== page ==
People choose a vegan, plant-based lifestyle for a number of reasons including concern over animal welfare, to offset environmental implications caused by factory farming, to eat more economically, to improve health, or for religious or cultural beliefs. Whatever the rationale, research demonstrates there are plenty of benefits to a plant-based diet. A balanced vegan diet is rich in fiber, vitamins, minerals, and antioxidants, and is naturally low in unhealthy fats. This lifestyle can help combat heart disease, diabetes, and cancer; help maintain a healthy body weight; and improve gut health.
Optimize Your Protein: The Best Vegan Protein Sources
Legumes, nuts, seeds, tempeh, grains, and vegetables are examples of the diversity a vegan diet can offer. The most protein-rich examples are:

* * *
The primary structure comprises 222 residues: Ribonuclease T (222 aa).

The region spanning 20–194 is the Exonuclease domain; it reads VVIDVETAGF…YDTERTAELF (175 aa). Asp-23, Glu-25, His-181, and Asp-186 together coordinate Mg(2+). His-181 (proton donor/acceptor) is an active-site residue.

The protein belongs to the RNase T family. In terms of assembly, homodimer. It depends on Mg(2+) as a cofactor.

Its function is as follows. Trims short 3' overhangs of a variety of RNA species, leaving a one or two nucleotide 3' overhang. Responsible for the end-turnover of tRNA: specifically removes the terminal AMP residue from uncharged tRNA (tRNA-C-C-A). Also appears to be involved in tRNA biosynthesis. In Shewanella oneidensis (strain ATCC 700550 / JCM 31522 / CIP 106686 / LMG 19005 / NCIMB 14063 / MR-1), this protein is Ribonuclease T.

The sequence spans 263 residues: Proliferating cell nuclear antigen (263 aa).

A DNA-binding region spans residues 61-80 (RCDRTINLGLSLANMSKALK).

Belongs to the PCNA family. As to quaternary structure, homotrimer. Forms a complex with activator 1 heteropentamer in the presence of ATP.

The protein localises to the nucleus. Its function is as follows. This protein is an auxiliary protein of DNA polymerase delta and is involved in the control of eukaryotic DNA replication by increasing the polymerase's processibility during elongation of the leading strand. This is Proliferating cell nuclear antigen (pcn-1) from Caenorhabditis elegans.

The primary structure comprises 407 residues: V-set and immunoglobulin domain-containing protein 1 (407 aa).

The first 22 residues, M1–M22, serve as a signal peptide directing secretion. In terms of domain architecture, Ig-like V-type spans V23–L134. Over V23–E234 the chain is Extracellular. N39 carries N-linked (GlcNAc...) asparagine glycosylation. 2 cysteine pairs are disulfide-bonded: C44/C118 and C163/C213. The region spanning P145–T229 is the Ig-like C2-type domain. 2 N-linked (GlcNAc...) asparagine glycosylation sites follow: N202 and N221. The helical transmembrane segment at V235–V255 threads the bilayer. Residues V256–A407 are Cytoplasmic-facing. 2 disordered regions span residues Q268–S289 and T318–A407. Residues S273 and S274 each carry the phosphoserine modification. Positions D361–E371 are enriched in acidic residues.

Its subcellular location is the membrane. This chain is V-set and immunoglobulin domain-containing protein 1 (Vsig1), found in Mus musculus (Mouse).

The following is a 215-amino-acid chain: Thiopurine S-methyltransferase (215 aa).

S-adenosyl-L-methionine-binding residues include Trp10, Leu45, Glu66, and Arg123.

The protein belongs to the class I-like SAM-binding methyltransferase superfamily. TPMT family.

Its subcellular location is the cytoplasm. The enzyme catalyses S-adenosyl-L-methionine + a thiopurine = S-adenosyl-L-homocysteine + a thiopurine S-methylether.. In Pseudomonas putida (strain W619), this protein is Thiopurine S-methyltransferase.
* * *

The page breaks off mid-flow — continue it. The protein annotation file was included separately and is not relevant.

Notorious for their not-too-flattering side effects (soak in water and rinse to help reduce gas-producing enzymes), beans are an economical and versatile source of protein, fiber, and complex carbohydrates. Providing an average 15 grams of protein per cup, beans are a hearty and lean protein that can easily fit into a plant-based diet. Beans are also rich in magnesium, folate, iron, potassium, and manganese. Turn chickpeas into hummus or baked falafel balls, make a black bean salsa, add pinto beans to a salad, toss with brown rice, or make a multibean chili.
Chia seeds come in black and white varieties and provide a hearty dose of fiber in addition to 4 grams of protein per ounce. Chia seeds absorb up to 27 times their weight in water (or any liquid), which makes them a great thickening agent. These seeds also contain calcium and phosphorus. Chia seeds can be used for puddings, popsicles, overnight oats, smoothies, salads, and soups.